About a year ago, I stood on the balcony of our rented beach house in Rehoboth Beach on the last day of our stay. And, as I stood there looking at the ocean, I wanted to cry.

And I had no idea why. I always hate leaving Rehoboth but this was a stronger emotional reaction than I’d ever had.

Of course, one year later, I now know that I was about to walk into a buzzsaw at work, leading to five hellish months that ended with my being laid off. And I think, in some way, I knew that was coming. And that’s why I was sad to leave.

Now, one year later, life is very different.

2014 has been the perfect storm of introspection. Unemployment combined with being at midlife has really spurred a lot of soul searching, a lot of thinking, too many conversations to count, a good dose of nostalgia, and a huge amount of flat out wondering what’s to come.

I mean, why stop at deconstructing one major facet of your life?

I’ve considered what I want to do next professionally. I’ve thought about where I want to live, how I want to retire, and what things I still want to do in life. I’ve thought about the personal issues I still struggle with. And I’ve reconsidered my relationships and who my friends truly are.

And what’s frustrating is that, after months of introspection, I’m not any closer to any solid answers.

I didn’t expect this would be easy but I thought I’d at least be close to some answers at this point.

I still have no idea what the next professional step is. All the advice I’ve gotten has been to find what would truly make me happy and do that.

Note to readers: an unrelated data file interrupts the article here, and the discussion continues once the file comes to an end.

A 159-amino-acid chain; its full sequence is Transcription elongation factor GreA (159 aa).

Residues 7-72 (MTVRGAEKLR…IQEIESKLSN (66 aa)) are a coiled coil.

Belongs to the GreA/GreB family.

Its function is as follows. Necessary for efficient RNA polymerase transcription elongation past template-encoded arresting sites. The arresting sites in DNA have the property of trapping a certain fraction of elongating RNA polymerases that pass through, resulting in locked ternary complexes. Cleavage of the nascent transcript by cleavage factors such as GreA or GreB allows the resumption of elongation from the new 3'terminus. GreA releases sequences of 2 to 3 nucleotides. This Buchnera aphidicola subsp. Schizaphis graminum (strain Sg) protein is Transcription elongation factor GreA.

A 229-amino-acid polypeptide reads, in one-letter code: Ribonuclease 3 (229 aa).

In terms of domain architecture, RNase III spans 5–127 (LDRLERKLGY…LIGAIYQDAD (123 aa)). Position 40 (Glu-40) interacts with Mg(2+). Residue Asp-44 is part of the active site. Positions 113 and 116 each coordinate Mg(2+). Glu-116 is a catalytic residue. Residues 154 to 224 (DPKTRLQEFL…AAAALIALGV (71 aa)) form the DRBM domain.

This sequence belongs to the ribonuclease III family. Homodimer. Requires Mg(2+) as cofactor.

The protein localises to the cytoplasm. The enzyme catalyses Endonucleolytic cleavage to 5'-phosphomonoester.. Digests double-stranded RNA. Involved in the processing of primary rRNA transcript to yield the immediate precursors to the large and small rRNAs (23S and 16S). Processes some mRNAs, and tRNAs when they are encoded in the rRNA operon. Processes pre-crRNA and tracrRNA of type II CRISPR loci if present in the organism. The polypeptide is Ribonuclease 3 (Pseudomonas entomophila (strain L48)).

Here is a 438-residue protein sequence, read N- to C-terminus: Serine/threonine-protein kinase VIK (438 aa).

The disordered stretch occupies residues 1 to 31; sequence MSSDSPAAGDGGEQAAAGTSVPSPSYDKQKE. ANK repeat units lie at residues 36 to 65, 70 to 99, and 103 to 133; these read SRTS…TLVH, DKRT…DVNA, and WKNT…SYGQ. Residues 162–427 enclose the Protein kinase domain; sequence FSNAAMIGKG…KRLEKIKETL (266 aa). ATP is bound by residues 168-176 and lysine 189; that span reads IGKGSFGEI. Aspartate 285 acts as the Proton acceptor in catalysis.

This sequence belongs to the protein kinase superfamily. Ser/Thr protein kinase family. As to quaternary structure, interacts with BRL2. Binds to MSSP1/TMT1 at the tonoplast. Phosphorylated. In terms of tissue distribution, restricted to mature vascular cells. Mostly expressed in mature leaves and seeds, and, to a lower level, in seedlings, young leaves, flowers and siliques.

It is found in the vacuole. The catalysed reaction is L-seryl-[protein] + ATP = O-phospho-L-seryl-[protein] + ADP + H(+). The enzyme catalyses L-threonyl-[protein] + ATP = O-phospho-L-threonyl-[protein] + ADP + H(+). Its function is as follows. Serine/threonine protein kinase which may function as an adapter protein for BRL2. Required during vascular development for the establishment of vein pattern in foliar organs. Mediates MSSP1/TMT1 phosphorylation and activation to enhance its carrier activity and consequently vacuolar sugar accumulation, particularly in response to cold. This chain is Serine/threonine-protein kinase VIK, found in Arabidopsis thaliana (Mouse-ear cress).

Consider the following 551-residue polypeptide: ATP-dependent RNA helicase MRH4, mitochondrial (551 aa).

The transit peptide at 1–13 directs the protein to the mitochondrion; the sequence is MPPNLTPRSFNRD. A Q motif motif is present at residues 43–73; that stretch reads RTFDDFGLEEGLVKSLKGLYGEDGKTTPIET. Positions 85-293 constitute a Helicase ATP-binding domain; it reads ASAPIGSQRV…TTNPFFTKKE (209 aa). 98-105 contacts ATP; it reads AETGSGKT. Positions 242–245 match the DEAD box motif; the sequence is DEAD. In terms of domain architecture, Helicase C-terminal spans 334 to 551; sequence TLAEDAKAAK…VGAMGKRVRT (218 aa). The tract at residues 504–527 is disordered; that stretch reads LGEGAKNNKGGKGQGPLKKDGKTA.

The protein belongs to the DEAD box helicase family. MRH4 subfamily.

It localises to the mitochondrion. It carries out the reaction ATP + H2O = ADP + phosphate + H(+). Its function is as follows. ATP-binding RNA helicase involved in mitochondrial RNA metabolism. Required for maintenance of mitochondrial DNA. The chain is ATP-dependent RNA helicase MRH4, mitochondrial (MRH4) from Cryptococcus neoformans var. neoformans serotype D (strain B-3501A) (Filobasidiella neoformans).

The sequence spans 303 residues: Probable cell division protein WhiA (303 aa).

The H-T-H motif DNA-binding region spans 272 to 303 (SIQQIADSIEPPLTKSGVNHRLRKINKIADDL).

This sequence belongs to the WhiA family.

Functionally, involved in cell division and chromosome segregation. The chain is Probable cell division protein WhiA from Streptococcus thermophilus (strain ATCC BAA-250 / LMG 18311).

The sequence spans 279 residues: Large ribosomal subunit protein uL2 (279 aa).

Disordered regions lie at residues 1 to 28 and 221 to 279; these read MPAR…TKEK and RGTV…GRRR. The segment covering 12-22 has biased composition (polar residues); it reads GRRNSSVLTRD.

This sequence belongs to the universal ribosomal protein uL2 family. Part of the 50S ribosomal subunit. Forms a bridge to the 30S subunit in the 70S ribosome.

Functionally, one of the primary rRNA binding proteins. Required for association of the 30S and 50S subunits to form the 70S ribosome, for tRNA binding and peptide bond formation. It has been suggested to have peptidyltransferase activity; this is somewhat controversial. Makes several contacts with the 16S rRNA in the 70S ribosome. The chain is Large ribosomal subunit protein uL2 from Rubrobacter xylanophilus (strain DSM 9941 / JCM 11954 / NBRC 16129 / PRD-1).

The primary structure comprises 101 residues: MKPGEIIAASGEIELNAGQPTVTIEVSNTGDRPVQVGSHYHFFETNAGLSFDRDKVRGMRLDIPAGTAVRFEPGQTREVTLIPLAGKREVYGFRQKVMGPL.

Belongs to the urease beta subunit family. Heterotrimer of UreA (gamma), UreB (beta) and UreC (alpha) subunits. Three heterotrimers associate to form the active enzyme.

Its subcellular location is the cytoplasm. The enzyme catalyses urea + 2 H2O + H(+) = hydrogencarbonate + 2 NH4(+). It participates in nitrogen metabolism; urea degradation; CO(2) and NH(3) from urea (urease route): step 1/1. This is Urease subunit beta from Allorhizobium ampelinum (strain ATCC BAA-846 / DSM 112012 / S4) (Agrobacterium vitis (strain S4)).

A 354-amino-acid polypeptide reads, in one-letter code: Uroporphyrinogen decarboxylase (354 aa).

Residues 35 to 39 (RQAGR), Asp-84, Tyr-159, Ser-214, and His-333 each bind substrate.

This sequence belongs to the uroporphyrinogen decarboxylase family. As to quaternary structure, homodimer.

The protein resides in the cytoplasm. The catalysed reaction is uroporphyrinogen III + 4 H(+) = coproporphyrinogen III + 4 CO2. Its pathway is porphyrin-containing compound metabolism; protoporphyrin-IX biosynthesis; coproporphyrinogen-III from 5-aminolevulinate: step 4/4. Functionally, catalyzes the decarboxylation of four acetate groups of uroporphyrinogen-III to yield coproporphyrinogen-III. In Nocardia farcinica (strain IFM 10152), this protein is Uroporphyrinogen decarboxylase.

But what if no job would make me happy? What if, like Ron Livingston in “Office Space,” all I want to do is nothing?

I think about moving, but I have no clue where I’d go. There are so many advantages to living here but I find myself getting tired of things in this city. So where do I go?

And my relationships have really come under the microscope. I’ve really considered who is genuinely my friend and who isn’t. And I’ve stopped making an effort with those who don’t make an effort back. That’s been very difficult to do, but it’s been necessary. So who truly are my friends? And who have just been playmates, acquaintances or friends just when I’m right in front of them?

Examining every aspect of your life while simultaneously trying to live that life is exhausting. And it’s a process that, once it begins, isn’t over quickly. I’ve now spent a year at this and I have no idea when it’s going to end.

And it takes an emotional toll. Combine bouts of frustration and outright depression with all this soul searching, then layer being an introvert on top of that. That’s a mixture that can put you on an emotional roller coaster at the drop of a hat.

It’s also a journey that you can’t stop once you start. You’re committed to it until the bitter end.

I don’t know where that end is going to be. But I hope that some serious milestones start to appear soon.